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The word “bible” is the English form of the Greek word βιβλία transliterated as biblia, meaning “books,” the name which in the 5th century began to be given to the entire collection of sacred books, the “Library of Divine Revelation.” The name “Bible” was adopted by translator and theologian John Wycliffe (Wickliffe), and came gradually into use in our English language.
The Holy Bible consists of 66 different books, composed by many different writers, in 3 different languages, under different circumstances; writers of almost every social rank, statesmen and peasants, kings, herdsmen, fishermen, priests, tax-gatherers, tentmakers; educated and uneducated, Jews and Gentiles; most of them unknown to each other, and writing at various periods during the space of about 1600 years: and yet, after all, it is only one book dealing with only one subject in its numberless aspects and relations, the subject of man’s redemption.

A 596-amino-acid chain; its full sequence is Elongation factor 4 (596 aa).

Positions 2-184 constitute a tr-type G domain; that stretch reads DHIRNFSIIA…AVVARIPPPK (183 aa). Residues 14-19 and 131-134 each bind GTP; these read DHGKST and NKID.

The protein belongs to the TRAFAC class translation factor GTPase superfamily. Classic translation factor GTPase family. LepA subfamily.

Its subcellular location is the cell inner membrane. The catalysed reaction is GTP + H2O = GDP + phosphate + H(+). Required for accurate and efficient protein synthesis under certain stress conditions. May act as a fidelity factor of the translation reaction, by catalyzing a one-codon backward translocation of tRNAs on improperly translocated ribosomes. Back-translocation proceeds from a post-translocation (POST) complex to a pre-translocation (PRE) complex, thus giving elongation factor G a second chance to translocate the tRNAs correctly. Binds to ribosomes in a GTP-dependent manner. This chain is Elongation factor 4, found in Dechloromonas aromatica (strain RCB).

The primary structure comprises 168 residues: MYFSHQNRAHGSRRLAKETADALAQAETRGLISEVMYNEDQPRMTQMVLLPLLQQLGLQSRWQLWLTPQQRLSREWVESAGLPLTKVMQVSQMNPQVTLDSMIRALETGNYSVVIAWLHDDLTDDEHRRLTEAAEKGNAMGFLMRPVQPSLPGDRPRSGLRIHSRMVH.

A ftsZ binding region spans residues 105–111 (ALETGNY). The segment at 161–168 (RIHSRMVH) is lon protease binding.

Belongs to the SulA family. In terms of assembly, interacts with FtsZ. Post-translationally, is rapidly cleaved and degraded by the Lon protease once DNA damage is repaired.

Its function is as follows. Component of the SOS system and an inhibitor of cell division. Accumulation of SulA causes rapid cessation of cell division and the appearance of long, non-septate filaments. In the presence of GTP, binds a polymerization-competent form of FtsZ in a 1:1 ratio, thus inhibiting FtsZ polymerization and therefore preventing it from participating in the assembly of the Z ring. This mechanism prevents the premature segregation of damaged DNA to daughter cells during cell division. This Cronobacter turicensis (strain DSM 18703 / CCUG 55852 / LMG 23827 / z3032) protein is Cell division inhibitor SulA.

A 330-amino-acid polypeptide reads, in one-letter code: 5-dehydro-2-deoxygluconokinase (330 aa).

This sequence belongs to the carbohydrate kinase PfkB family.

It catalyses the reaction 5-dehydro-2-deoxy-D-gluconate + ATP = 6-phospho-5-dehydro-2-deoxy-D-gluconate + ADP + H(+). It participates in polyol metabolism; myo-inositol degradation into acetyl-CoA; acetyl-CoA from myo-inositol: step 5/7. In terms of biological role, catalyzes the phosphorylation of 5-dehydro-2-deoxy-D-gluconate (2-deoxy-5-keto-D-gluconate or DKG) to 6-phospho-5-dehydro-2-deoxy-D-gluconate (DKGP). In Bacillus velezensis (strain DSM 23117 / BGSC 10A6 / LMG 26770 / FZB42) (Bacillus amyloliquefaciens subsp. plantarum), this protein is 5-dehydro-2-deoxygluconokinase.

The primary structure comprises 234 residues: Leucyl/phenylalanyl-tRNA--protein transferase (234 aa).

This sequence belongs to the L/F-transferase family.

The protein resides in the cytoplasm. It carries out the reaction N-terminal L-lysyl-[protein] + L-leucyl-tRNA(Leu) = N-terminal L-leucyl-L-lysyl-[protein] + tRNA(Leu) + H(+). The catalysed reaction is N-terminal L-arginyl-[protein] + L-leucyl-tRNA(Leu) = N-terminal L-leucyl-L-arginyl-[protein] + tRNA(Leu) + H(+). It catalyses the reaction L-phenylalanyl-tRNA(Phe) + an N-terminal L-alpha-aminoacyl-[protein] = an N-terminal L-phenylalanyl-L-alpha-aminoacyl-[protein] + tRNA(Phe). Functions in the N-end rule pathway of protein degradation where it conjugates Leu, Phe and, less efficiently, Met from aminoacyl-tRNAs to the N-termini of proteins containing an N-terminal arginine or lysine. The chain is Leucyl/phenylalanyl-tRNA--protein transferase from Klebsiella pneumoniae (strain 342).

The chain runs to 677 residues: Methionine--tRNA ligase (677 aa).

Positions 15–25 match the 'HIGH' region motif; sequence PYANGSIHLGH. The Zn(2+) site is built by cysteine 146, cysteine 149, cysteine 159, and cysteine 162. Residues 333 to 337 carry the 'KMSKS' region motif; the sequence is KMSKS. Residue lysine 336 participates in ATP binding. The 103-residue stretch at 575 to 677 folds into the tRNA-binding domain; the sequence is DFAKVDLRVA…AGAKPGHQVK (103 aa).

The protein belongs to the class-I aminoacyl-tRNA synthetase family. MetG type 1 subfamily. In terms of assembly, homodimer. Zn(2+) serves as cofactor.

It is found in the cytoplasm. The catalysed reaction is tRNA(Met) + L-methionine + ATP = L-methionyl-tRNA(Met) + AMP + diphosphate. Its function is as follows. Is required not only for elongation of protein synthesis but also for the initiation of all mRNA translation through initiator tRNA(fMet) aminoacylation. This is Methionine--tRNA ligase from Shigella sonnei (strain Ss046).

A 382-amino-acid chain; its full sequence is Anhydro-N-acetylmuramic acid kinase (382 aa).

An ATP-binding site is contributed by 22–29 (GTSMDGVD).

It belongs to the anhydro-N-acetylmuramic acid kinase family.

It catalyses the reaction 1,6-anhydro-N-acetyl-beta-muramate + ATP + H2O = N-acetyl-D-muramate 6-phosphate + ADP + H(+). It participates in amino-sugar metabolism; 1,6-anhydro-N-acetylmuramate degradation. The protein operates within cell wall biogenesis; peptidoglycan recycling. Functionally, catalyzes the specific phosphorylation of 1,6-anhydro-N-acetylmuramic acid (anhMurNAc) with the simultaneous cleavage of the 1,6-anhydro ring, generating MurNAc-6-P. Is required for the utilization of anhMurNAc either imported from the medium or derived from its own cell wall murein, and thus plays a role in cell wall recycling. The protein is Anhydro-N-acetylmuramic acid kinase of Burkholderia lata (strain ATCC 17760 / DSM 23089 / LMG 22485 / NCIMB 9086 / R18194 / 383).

The names given to the Old Testament in the writings of the New Testament are…
The Old Testament is divided into 3 parts—
The New Testament consists of…
The division of the Bible into chapters and verses is altogether of human invention, designed to facilitate reference to it.
The ancient Jews divided the Old Testament into certain sections for use in the synagogue service, and then at a later period, in the ninth century A.D., into verses. Our modern system of chapters for all the books of the Bible was introduced by Cardinal Hugo de Sancto Caro about the middle of the 13th century (he died 1263 A.D.).
The system of verses for the New Testament was introduced by the scholar and printer Robert Estienne (aka Robert Stephanus and Robert Stephens), a Protestant (ex-Catholic) in 1551, and generally adopted, although neither Tyndale’s nor Coverdale’s English translation of the Bible has verses. The division is not always wisely made, yet it is very useful. (See VERSIONS OF THE BIBLE.)
Article Version: September 4, 2017